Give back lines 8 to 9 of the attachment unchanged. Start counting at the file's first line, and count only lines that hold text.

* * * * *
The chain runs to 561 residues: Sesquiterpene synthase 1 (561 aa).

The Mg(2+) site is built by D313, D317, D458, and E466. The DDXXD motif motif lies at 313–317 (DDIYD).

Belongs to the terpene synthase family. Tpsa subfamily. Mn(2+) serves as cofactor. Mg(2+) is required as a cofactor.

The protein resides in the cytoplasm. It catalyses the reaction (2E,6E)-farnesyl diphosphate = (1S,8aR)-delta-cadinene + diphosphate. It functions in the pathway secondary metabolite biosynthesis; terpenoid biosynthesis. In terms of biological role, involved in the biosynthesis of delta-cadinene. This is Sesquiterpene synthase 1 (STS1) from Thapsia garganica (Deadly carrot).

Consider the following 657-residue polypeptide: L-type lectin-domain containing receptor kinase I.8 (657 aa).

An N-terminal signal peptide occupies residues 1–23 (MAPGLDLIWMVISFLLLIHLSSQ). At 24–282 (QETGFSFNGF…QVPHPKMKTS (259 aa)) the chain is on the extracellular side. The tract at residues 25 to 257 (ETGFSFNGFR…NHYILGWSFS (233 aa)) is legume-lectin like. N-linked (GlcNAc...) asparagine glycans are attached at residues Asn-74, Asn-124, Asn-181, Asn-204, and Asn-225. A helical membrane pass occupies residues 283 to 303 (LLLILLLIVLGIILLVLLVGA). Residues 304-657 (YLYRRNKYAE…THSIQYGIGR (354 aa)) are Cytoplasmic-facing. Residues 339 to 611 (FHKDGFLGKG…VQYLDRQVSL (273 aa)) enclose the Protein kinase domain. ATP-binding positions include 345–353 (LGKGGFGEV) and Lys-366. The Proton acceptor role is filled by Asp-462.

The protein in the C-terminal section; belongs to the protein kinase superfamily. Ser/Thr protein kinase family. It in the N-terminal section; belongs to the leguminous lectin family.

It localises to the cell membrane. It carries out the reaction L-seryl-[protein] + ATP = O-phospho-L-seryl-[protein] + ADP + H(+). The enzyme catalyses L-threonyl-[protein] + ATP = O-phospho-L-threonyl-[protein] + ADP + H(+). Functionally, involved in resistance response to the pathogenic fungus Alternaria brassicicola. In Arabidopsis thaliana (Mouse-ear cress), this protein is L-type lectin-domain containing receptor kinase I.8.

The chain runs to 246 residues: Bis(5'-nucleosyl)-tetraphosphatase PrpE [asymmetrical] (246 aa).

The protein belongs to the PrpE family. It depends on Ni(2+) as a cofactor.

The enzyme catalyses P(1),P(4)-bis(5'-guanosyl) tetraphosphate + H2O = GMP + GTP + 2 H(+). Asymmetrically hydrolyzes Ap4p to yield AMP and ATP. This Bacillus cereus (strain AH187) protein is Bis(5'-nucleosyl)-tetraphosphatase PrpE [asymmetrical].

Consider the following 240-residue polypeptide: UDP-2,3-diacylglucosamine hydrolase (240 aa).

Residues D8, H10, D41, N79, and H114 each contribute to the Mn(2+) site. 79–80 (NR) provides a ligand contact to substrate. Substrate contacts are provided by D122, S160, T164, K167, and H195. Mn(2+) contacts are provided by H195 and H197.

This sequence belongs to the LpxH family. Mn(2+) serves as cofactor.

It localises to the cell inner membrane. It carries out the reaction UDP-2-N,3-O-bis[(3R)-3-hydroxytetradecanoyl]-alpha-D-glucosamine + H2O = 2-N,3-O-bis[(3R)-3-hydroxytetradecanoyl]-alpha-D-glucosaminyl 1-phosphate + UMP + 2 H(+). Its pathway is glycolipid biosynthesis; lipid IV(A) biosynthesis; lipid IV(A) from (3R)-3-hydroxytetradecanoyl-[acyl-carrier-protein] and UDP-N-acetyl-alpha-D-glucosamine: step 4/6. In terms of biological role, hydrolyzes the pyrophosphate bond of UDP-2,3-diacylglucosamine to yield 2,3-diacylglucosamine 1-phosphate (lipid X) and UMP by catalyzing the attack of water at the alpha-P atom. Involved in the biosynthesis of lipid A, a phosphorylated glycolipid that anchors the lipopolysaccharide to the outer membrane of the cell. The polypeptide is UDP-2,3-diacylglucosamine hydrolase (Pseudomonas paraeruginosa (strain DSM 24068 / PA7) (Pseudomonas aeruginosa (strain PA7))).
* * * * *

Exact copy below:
It localises to the cell membrane. It carries out the reaction L-seryl-[protein] + ATP = O-phospho-L-seryl-[protein] + ADP + H(+). The enzyme catalyses L-threonyl-[protein] + ATP = O-phospho-L-threonyl-[protein] + ADP + H(+). Functionally, involved in resistance response to the pathogenic fungus Alternaria brassicicola. In Arabidopsis thaliana (Mouse-ear cress), this protein is L-type lectin-domain containing receptor kinase I.8.

The chain runs to 246 residues: Bis(5'-nucleosyl)-tetraphosphatase PrpE [asymmetrical] (246 aa).